He's an apostle of "paid prioritization" - his words for a two-track world - but he's backed off slightly. He's tempering this idea by suggesting that the agency screen any deals on faster service and consider regulating the Internet like a public utility.
To outsiders, the FCC may seem like a black box: We haven't even seen a draft of the proposed rules that have critics so alarmed. But on the inside of the commission, a charged political battle is playing out that could set the tone for the commission's future. And the fault lines are mostly leaving the agency's head, Tom Wheeler, cut off from the rest of his colleagues.
Aides to Wheeler’s fellow Democratic commissioners, Mignon Clyburn and Jessica Rosenworcel, declined to comment on the revisions. Wheeler will have to find support from the Democrats because the two Republican commissioners oppose any network neutrality rules.
Posted by dsteve01 | Mon May 12, 2014, 09:58 PM (0 replies)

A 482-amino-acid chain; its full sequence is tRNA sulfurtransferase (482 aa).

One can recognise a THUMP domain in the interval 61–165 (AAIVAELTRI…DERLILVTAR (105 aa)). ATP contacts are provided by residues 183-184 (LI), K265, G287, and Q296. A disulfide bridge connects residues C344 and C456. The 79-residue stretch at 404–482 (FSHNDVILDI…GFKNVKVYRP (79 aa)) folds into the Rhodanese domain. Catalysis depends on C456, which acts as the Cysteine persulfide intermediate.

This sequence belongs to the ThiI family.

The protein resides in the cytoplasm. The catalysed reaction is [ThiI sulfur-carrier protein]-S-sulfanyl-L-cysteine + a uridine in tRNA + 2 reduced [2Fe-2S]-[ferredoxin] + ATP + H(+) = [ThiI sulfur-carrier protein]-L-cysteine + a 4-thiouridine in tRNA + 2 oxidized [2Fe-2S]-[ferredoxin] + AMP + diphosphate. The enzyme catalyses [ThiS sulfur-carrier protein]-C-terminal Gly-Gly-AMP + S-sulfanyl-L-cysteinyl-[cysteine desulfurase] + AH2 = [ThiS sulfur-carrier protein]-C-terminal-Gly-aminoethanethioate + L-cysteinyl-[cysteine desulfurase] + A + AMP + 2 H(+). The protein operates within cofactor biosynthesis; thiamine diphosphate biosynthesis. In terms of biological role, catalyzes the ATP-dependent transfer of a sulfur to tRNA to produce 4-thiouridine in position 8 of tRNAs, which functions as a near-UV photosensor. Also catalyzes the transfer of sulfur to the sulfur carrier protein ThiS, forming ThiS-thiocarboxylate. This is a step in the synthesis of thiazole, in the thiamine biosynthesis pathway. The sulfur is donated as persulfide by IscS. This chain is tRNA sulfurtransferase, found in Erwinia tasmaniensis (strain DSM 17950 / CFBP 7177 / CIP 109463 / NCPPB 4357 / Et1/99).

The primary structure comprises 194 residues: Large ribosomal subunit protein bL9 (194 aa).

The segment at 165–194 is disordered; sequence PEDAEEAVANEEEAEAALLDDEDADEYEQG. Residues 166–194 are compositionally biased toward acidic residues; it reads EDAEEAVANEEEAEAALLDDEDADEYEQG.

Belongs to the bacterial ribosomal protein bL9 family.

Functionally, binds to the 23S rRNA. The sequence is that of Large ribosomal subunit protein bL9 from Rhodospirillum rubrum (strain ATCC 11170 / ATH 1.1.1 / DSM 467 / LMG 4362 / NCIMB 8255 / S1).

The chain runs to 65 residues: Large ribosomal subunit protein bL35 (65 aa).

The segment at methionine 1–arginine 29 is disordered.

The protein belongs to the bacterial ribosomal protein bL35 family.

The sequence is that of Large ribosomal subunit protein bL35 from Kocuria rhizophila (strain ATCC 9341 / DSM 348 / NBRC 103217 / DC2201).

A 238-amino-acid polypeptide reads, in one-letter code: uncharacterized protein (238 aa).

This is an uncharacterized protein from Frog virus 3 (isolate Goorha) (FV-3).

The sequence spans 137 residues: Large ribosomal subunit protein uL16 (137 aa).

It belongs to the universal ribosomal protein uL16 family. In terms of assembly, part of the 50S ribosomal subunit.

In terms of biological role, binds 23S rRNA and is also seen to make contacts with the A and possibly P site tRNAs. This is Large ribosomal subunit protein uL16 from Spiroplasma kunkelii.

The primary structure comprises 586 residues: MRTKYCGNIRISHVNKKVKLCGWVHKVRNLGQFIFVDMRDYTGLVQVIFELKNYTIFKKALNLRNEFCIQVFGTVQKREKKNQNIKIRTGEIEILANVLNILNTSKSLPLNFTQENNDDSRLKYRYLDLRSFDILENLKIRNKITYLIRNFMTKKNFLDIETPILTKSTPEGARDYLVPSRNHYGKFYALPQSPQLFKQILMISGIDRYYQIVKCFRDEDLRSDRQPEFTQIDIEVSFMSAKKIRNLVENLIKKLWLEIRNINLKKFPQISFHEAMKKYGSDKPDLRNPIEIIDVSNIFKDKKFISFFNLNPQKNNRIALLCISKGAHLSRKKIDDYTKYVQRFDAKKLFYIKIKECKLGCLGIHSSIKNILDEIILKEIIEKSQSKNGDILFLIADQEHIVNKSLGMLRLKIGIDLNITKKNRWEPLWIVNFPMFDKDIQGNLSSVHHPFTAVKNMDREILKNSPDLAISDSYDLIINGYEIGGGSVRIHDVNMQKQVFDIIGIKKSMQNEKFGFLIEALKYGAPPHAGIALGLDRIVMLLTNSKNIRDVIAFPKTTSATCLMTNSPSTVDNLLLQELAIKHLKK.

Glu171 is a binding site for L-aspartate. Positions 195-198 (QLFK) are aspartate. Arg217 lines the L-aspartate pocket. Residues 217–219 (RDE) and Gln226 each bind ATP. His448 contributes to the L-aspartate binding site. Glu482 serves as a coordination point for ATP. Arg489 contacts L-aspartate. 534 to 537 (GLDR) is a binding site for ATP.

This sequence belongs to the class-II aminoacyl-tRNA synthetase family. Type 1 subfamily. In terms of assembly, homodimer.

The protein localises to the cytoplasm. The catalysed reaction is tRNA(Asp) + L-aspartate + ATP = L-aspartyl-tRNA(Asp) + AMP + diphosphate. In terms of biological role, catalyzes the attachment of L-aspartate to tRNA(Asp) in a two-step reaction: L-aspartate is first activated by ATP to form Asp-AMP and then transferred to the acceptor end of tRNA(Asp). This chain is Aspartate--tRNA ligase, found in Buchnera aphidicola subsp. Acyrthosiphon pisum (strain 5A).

I made this image! Constructive criticism is welcome!
As speaker of the Florida Legislature, Rubio shepherded a landmark bill to limit greenhouse gas emissions, voiced caution about drilling off the Sunshine State's coast, and argued that climate change was real. "Global warming, dependence on foreign sources of fuel, and capitalism have come together to create opportunities for us that were unimaginable just a few short years ago," he told his House colleagues in 2007. Of drilling, he said it should only be done if it could be proven environmentally safe, and it wasn't a silver bullet: "Even if we started drilling tomorrow morning, it could take close to 10 years before we start seeing the benefits."
Human activity has been increasing the concentration of greenhouse gases in the atmosphere (mostly carbon dioxide from combustion of coal, oil, and gas; plus a few other trace gases). There is no scientific debate on this point. Pre-industrial levels of carbon dioxide (prior to the start of the Industrial Revolution) were about 280 parts per million by volume (ppmv), and current levels are greater than 380 ppmv and increasing at a rate of 1.9 ppm yr-1 since 2000. The global concentration of CO2 in our atmosphere today far exceeds the natural range over the last 650,000 years of 180 to 300 ppmv. According to the IPCC Special Report on Emission Scenarios (SRES), by the end of the 21st century, we could expect to see carbon dioxide concentrations of anywhere from 490 to 1260 ppm (75-350% above the pre-industrial concentration).
Posted by dsteve01 | Sun May 11, 2014, 06:57 PM (2 replies)